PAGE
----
Perceptions on the role of peer pressure in increasing HIV related risky sexual behaviours in further education and training (FET) colleges : a case study of pc training and business college in Gauteng, South Africa

Mpofu, Limkile (2012-03)

Thesis (MPhil)--Stellenbosch University, 2012.

Thesis

ENGLISH ABSTRACT: The following research question motivated the study: What is the perception of FET students about the role of peer pressure in engagement in HIV related risky behaviour? To answer this research question, an FET college PC Training and Business College was chosen as its students consist of diverse learners from all backgrounds and it is in the hub of Gauteng which is amongst the provinces in South Africa with the highest HIV prevalence. This research used a quantitative approach. Questionnaires were administered and analysed using SSPS version 17. The study made use of cross-sectional survey design in order to link peer pressure and HIV related risky behaviour to questionnaire data. The research findings indicated that peer pressure plays an insignificant role in influencing HIV related risky sexual behaviours and that it cannot be surprising that it contributes positively. Findings of the present study extended previous research as it emerged that students engaged in risky sexual behaviours despite their knowledge of these risky sexual behaviours. The participants were motivated to avoid negative side effects of sexual risk taking behaviours such as unwanted pregnancies. It was also noted that there was inadequate communication among many close associates within the tertiary institution environment about HIV and sexual issues and practices as reflected by the lack of knowledge about the use of contraceptives by their peers depicting peer influence as playing a lesser role. It emerged that a general strategy would not be feasible, since the norms, values, cultures, and traditions of the various communities in South Africa are too different. Thus the focus of a prevention program for students would have to be based on the particular needs and beliefs of each community.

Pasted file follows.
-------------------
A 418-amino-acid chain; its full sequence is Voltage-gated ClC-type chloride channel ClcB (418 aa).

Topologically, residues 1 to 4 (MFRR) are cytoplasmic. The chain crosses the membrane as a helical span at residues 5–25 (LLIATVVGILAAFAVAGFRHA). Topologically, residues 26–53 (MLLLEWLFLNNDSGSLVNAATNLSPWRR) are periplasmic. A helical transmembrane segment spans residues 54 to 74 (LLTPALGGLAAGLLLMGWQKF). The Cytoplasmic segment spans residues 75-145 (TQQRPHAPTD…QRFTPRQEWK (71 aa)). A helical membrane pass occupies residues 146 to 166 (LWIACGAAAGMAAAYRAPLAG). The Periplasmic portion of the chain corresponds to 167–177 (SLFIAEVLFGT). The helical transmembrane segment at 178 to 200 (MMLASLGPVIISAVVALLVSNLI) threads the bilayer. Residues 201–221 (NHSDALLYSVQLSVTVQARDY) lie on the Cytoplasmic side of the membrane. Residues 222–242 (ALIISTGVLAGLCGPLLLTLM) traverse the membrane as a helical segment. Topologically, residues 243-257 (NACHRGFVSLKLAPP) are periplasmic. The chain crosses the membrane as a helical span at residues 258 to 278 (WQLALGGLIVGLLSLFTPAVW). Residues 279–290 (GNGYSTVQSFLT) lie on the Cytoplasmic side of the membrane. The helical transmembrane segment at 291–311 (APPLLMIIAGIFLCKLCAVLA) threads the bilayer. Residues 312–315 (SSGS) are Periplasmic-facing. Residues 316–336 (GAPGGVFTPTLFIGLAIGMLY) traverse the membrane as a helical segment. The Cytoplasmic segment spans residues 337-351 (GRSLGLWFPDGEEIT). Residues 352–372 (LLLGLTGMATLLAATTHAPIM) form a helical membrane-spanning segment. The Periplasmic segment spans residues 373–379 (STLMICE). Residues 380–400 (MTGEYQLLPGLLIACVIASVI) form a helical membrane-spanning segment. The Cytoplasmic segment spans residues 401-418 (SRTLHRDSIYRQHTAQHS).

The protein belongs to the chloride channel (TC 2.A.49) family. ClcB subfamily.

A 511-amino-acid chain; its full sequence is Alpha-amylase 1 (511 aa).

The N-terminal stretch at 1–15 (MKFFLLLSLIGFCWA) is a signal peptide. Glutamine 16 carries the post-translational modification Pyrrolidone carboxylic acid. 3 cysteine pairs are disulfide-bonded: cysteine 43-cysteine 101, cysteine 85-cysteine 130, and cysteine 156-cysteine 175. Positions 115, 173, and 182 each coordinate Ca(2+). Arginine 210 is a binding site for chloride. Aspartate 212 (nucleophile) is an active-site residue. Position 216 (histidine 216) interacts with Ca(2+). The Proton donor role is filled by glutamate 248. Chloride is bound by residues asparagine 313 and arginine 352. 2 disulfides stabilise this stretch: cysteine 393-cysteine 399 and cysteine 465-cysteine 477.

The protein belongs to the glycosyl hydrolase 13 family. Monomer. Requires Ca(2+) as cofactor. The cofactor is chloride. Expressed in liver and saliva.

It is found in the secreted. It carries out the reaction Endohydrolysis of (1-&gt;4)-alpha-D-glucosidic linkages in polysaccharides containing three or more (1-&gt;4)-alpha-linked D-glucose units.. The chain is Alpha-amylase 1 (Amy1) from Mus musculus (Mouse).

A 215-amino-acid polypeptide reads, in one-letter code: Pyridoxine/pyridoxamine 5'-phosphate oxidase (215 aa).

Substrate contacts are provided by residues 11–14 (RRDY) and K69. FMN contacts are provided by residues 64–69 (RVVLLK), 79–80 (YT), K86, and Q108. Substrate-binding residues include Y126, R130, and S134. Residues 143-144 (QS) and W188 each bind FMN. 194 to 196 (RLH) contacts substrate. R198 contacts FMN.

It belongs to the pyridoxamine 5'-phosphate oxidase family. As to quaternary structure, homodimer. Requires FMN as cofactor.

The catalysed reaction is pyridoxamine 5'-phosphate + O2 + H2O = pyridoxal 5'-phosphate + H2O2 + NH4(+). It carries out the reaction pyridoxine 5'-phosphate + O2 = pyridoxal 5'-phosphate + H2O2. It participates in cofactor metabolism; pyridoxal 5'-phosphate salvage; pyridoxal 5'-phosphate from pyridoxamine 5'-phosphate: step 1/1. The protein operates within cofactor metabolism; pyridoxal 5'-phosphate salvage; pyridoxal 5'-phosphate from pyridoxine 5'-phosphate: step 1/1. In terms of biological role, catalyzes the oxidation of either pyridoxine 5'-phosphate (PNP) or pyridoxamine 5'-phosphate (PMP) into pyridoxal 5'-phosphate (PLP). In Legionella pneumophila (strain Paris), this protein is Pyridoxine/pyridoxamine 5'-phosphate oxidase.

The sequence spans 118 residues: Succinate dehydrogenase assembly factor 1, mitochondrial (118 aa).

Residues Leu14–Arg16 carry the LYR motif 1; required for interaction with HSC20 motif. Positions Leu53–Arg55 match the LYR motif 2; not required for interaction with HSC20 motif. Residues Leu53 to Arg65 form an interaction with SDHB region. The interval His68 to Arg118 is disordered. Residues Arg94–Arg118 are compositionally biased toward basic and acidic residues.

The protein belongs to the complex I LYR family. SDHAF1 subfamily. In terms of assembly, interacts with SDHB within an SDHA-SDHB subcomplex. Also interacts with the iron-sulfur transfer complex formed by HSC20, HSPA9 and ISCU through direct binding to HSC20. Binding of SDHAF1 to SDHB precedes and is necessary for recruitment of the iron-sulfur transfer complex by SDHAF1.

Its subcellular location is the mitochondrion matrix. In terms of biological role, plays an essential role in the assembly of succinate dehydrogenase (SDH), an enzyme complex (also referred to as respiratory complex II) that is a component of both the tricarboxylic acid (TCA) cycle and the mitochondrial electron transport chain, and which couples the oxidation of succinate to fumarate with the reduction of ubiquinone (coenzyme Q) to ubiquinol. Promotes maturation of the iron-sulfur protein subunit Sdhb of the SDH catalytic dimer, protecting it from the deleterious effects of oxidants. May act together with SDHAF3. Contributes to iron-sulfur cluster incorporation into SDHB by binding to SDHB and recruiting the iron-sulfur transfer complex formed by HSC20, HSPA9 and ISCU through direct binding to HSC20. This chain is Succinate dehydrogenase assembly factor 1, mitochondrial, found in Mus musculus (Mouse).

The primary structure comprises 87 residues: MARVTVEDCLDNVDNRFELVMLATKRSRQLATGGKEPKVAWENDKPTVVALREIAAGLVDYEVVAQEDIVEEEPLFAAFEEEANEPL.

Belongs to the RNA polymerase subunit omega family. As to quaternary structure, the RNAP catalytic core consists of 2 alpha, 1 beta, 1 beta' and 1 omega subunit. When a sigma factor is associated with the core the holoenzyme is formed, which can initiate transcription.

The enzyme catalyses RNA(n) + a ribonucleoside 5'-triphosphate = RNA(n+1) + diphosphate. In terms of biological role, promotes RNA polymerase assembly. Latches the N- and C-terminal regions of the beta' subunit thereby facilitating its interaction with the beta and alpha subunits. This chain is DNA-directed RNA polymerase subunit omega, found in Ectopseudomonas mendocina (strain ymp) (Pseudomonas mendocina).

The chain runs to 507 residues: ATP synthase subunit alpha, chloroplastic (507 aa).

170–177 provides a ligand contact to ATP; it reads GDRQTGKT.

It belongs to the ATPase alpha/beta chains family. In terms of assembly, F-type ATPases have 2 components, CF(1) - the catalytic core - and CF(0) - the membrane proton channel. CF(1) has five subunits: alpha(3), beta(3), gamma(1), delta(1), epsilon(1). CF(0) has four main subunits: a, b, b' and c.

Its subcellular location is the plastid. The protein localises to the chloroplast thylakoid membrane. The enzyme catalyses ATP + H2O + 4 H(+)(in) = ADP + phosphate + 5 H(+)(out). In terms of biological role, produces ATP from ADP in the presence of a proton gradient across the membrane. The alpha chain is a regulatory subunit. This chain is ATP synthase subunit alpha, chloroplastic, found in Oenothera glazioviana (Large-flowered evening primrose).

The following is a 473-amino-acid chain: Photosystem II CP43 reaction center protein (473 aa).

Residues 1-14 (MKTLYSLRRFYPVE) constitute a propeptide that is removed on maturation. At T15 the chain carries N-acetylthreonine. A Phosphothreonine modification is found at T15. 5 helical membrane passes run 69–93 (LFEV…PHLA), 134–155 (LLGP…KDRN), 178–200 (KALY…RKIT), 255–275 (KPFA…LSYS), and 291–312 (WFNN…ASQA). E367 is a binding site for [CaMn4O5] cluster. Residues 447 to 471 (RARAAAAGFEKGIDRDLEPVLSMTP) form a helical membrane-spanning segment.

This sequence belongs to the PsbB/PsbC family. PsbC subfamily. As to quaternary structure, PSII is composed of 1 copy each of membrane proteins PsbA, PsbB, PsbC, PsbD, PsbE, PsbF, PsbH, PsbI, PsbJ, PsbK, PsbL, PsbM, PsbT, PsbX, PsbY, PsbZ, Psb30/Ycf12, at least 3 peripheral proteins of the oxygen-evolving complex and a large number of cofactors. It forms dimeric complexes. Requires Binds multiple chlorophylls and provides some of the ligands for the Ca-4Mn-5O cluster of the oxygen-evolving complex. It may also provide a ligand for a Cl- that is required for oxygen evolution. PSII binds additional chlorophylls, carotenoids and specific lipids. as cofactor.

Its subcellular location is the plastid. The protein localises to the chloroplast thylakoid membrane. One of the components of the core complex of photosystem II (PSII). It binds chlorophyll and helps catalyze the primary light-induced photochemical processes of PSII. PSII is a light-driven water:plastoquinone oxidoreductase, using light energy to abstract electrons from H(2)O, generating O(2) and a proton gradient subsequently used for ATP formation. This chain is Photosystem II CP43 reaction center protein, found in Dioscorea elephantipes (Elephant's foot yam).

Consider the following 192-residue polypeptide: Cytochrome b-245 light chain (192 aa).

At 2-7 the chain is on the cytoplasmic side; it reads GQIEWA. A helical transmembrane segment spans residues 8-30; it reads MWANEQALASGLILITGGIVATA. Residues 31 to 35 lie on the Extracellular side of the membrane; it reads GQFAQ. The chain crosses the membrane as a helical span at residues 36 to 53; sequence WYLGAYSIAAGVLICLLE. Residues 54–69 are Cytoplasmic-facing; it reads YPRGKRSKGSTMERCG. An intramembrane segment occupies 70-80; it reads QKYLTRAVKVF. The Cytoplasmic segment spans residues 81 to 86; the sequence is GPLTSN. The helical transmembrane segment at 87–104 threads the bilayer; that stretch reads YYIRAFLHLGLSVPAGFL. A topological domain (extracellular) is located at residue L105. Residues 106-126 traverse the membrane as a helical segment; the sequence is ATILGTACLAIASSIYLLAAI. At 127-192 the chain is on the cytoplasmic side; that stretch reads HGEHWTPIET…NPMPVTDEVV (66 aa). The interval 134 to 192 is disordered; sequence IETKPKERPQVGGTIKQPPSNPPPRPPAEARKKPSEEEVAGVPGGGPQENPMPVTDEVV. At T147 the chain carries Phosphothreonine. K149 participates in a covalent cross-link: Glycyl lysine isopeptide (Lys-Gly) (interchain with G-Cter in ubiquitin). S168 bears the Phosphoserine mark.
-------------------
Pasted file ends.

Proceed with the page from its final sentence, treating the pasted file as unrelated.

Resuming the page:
AFRIKAANSE OPSOMMING: Die volgende navorsingsvraag het die studie gemotiveer: Wat is die persepsie van VOO-studente rakende die rol van groepsdruk in betrokkenheid in die MIV-verwante risikogedrag? Om te antwoord op hierdie navorsing vraag, is 'n VOO-kollege-rekenaar-opleiding en besigheidskollege gekies aangesien sy studente bestaan uit diverse mense van alle agtergronde en dit is die middelpunt van Gauteng, wat een van die provinsies met die hoogste voorkoms van MIV in Suid-Afrika is. Hierdie navorsing het gebruik gemaak van 'n kwantitatiewe benadering. Vraelyste is geadministreer en ontleed met behulp van SSPS weergawe 17. Die studie het gebruik gemaak van 'n dwarsdeursnee-opname-ontwerp om groepsdruk en MIV-verwante risiko gedrag te skakel na die vraelys data. Die navorsing het aangedui dat groepsdruk 'n onbeduidende rol speel in die MIV-verwante risiko seksuele gedrag beïnvloed. Bevindinge van die studie het vorige navorsing uitgebrei soos dit aan die lig gekom het dat die studente wat betrokke is in riskante seksuele gedrag, ten spyte van hul kennis van hierdie riskante seksuele gedrag. Die deelnemers is gemotiveer om negatiewe newe-effekte van seksuele risikogedrag soos ongewenste swangerskappe te voorkom. Daar is ook opgemerk dat daar onvoldoende kommunikasie onder baie naby geassosieerdes binne die tersiêre instelling omgewing oor MIV en seksuele kwessies en-praktyke soos weerspieël deur die gebrek aan kennis oor die gebruik van voorbehoedmiddels deur hul eweknieë uitbeeld. Dit blyk dat 'n algemene strategie nie haalbaar is nie, aangesien die norme, waardes, kulture en tradisies van die verskillende gemeenskappe in Suid-Afrika te verskillend is. Die fokus van 'n program vir die voorkoming vir studente moet gebaseer wees op die spesifieke behoeftes en oortuigings van elke gemeenskap. Die gevolgtrekking was dat groepsdruk nie dieselfde negatiewe invloed op alle jeugdiges het nie, individue verskil in hul vatbaarheid.

Please refer to this item in SUNScholar by using the following persistent URL: http://hdl.handle.net/10019.1/20178
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